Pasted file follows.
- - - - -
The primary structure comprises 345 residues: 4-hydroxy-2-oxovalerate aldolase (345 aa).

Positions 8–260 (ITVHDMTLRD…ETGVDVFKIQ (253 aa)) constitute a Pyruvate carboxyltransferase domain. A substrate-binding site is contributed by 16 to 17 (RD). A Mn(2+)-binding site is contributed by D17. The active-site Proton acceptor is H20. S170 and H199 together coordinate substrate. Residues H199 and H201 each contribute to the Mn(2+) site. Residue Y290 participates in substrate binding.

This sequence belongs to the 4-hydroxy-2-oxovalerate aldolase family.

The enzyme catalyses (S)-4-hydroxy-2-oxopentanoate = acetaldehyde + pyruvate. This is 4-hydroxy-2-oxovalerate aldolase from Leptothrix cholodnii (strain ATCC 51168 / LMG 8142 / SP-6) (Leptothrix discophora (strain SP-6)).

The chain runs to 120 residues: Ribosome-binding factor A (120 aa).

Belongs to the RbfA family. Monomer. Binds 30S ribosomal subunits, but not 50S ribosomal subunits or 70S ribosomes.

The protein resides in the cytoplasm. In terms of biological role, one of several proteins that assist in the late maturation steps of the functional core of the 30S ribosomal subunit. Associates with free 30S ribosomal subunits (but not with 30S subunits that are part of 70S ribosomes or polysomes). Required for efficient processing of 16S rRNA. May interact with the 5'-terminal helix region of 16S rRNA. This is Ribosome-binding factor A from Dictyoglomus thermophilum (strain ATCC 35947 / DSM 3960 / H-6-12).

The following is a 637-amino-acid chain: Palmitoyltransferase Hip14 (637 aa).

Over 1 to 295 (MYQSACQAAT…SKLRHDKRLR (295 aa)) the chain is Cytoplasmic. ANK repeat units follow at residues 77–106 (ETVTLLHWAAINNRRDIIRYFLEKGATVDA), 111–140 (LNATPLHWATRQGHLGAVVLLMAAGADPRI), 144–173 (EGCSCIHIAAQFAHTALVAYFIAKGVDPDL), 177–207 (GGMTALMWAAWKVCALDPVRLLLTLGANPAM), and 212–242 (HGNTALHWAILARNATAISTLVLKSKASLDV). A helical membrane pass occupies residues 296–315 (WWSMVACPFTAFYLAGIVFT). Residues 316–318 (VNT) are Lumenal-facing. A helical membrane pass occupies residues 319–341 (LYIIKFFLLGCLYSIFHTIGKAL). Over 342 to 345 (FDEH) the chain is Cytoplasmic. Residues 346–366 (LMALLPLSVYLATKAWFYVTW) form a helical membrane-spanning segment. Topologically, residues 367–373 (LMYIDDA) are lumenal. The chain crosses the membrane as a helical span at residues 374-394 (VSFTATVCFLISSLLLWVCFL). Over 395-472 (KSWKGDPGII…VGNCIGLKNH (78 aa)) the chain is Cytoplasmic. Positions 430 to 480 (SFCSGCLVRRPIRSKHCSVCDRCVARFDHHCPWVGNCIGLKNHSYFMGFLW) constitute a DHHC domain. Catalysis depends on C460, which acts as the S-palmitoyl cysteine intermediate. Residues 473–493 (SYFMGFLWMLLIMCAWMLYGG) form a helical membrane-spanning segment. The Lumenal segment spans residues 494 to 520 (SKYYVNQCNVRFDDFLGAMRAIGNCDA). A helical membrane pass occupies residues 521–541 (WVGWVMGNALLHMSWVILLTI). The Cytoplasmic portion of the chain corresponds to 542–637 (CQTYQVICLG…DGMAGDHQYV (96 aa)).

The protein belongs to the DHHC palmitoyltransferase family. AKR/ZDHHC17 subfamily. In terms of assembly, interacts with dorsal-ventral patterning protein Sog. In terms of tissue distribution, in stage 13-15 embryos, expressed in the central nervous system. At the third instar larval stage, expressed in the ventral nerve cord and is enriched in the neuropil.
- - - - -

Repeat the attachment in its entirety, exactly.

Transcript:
The primary structure comprises 345 residues: 4-hydroxy-2-oxovalerate aldolase (345 aa).

Positions 8–260 (ITVHDMTLRD…ETGVDVFKIQ (253 aa)) constitute a Pyruvate carboxyltransferase domain. A substrate-binding site is contributed by 16 to 17 (RD). A Mn(2+)-binding site is contributed by D17. The active-site Proton acceptor is H20. S170 and H199 together coordinate substrate. Residues H199 and H201 each contribute to the Mn(2+) site. Residue Y290 participates in substrate binding.

This sequence belongs to the 4-hydroxy-2-oxovalerate aldolase family.

The enzyme catalyses (S)-4-hydroxy-2-oxopentanoate = acetaldehyde + pyruvate. This is 4-hydroxy-2-oxovalerate aldolase from Leptothrix cholodnii (strain ATCC 51168 / LMG 8142 / SP-6) (Leptothrix discophora (strain SP-6)).

The chain runs to 120 residues: Ribosome-binding factor A (120 aa).

Belongs to the RbfA family. Monomer. Binds 30S ribosomal subunits, but not 50S ribosomal subunits or 70S ribosomes.

The protein resides in the cytoplasm. In terms of biological role, one of several proteins that assist in the late maturation steps of the functional core of the 30S ribosomal subunit. Associates with free 30S ribosomal subunits (but not with 30S subunits that are part of 70S ribosomes or polysomes). Required for efficient processing of 16S rRNA. May interact with the 5'-terminal helix region of 16S rRNA. This is Ribosome-binding factor A from Dictyoglomus thermophilum (strain ATCC 35947 / DSM 3960 / H-6-12).

The following is a 637-amino-acid chain: Palmitoyltransferase Hip14 (637 aa).

Over 1 to 295 (MYQSACQAAT…SKLRHDKRLR (295 aa)) the chain is Cytoplasmic. ANK repeat units follow at residues 77–106 (ETVTLLHWAAINNRRDIIRYFLEKGATVDA), 111–140 (LNATPLHWATRQGHLGAVVLLMAAGADPRI), 144–173 (EGCSCIHIAAQFAHTALVAYFIAKGVDPDL), 177–207 (GGMTALMWAAWKVCALDPVRLLLTLGANPAM), and 212–242 (HGNTALHWAILARNATAISTLVLKSKASLDV). A helical membrane pass occupies residues 296–315 (WWSMVACPFTAFYLAGIVFT). Residues 316–318 (VNT) are Lumenal-facing. A helical membrane pass occupies residues 319–341 (LYIIKFFLLGCLYSIFHTIGKAL). Over 342 to 345 (FDEH) the chain is Cytoplasmic. Residues 346–366 (LMALLPLSVYLATKAWFYVTW) form a helical membrane-spanning segment. Topologically, residues 367–373 (LMYIDDA) are lumenal. The chain crosses the membrane as a helical span at residues 374-394 (VSFTATVCFLISSLLLWVCFL). Over 395-472 (KSWKGDPGII…VGNCIGLKNH (78 aa)) the chain is Cytoplasmic. Positions 430 to 480 (SFCSGCLVRRPIRSKHCSVCDRCVARFDHHCPWVGNCIGLKNHSYFMGFLW) constitute a DHHC domain. Catalysis depends on C460, which acts as the S-palmitoyl cysteine intermediate. Residues 473–493 (SYFMGFLWMLLIMCAWMLYGG) form a helical membrane-spanning segment. The Lumenal segment spans residues 494 to 520 (SKYYVNQCNVRFDDFLGAMRAIGNCDA). A helical membrane pass occupies residues 521–541 (WVGWVMGNALLHMSWVILLTI). The Cytoplasmic portion of the chain corresponds to 542–637 (CQTYQVICLG…DGMAGDHQYV (96 aa)).

The protein belongs to the DHHC palmitoyltransferase family. AKR/ZDHHC17 subfamily. In terms of assembly, interacts with dorsal-ventral patterning protein Sog. In terms of tissue distribution, in stage 13-15 embryos, expressed in the central nervous system. At the third instar larval stage, expressed in the ventral nerve cord and is enriched in the neuropil.